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    Everyday webpages as scholarly source material: Interrogating the archived UK Web.

Everyday webpages as scholarly source material: Interrogating the archived UK Web.

With the advances in web analysis, Adam Crymble hails the opportunity for historians to turn to the Internet as a rich source in itself. But are historians trained to take advantage of this new opportunity? Corpus linguistics, data manipulation, clustering algorithms, and distant reading will be valuable skills for dealing with this new body of historical data.

The second talk […]

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    Replication is not about making or breaking careers: it is about providing an opportunity to move science forward.

Replication is not about making or breaking careers: it is about providing an opportunity to move science forward.

Replication and closer scrutiny of published findings are generally welcome in the scientific community, but questions have been raised over how replication attempts are being reported. Whilst there are certainly arguments for more friendly and cooperative tones to scientific debate, Dorothy Bishop welcomes this next chapter in rigorous debate. Reputation and career prospects will, at the end of the day, […]

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    How much data do you need? Like documentary film-making, research requires far greater coverage than the final cut.

How much data do you need? Like documentary film-making, research requires far greater coverage than the final cut.

It can be difficult to determine how much data is required for research analysis. Kerim Friedman compares the process to documentary film-making where they typically shoot sixty times the amount that makes the final cut. The concept of a “shooting ratio” underlines the necessity of collecting a lot of data in order to find that one choice nugget upon which hinges the analysis. But […]

Book Review: Doing Research in the Real World by David E. Gray

In this book David E. Gray introduces readers to the essential aspects of the research process, covering topics ranging from best approaches to the design of appropriate research tools, to issues of data collection, analysis, and writing up. The author skilfully explains complex and daunting concepts in an unpretentious manner that simultaneously demystifies the research process and illuminates the complexity and messiness of actual research, […]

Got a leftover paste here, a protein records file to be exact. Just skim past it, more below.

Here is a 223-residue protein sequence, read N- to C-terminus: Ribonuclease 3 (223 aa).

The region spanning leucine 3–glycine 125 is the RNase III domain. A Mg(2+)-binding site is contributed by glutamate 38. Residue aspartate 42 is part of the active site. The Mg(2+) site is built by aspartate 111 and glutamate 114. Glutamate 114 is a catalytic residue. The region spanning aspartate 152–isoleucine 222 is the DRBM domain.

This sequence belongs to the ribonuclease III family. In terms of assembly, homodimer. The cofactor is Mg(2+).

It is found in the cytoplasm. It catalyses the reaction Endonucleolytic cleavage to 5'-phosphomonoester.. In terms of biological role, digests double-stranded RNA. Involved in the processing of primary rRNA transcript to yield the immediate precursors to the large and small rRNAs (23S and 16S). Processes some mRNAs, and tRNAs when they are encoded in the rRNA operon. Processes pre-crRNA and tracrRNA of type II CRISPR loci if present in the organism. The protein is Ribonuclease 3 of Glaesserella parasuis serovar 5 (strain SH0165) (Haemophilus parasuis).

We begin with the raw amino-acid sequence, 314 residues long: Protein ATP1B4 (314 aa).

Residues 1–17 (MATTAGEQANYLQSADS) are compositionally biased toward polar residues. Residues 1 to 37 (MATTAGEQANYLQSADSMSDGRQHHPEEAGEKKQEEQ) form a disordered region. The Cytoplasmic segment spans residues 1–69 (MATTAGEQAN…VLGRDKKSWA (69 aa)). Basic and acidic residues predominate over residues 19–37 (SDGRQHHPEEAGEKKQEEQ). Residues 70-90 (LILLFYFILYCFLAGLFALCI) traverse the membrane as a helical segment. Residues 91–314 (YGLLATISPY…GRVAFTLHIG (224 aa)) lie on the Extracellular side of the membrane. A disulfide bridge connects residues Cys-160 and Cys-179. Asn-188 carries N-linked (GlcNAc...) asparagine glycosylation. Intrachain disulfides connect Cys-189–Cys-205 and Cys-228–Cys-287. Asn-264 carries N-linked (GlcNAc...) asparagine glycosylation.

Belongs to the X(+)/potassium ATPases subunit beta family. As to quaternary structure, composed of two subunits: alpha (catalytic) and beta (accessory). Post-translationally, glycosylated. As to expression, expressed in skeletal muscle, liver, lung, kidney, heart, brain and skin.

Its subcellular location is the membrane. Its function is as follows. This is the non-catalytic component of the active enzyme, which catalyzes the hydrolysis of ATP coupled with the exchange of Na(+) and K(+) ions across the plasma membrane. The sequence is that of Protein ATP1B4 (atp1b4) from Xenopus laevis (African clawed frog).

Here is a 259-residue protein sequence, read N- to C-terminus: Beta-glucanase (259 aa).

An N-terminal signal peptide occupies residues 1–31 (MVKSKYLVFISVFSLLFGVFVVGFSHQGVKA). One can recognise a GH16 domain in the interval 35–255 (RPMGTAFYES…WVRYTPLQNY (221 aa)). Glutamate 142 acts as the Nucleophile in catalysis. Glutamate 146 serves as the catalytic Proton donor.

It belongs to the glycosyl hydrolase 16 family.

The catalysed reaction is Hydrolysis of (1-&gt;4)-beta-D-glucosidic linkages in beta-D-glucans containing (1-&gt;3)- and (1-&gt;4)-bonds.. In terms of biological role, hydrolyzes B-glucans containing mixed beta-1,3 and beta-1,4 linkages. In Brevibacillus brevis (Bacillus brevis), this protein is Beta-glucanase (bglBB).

Book Review: Political Science Research Methods: Exploring America at a Crossroads by Cal Clark

With this textbook, Cal Clark aims to provide clear descriptions of the major statistical techniques used in political and social science research for undergraduate students. This is a rewarding read that flows coherently from concepts recognizable to most schoolchildren up to complex statistical techniques without losing its focus, finds Nicholas Thomason. This originally appeared on LSE Review of Books. Political Science Research Methods: Exploring America at […]

Book Review: An Introduction to Scientific Research Methods in Geography and Environmental Studies

This updated and extended Second Edition of An Introduction to Scientific Research Methods in Geography and Environmental Studies aims to provide a broad and integrative introduction to the conduct and interpretation of scientific research in geography. This new edition includes new material on GPS and map projections, as well as an expanded chapter on scientific communication. Reviewed by Yves Laberge. An Introduction to […]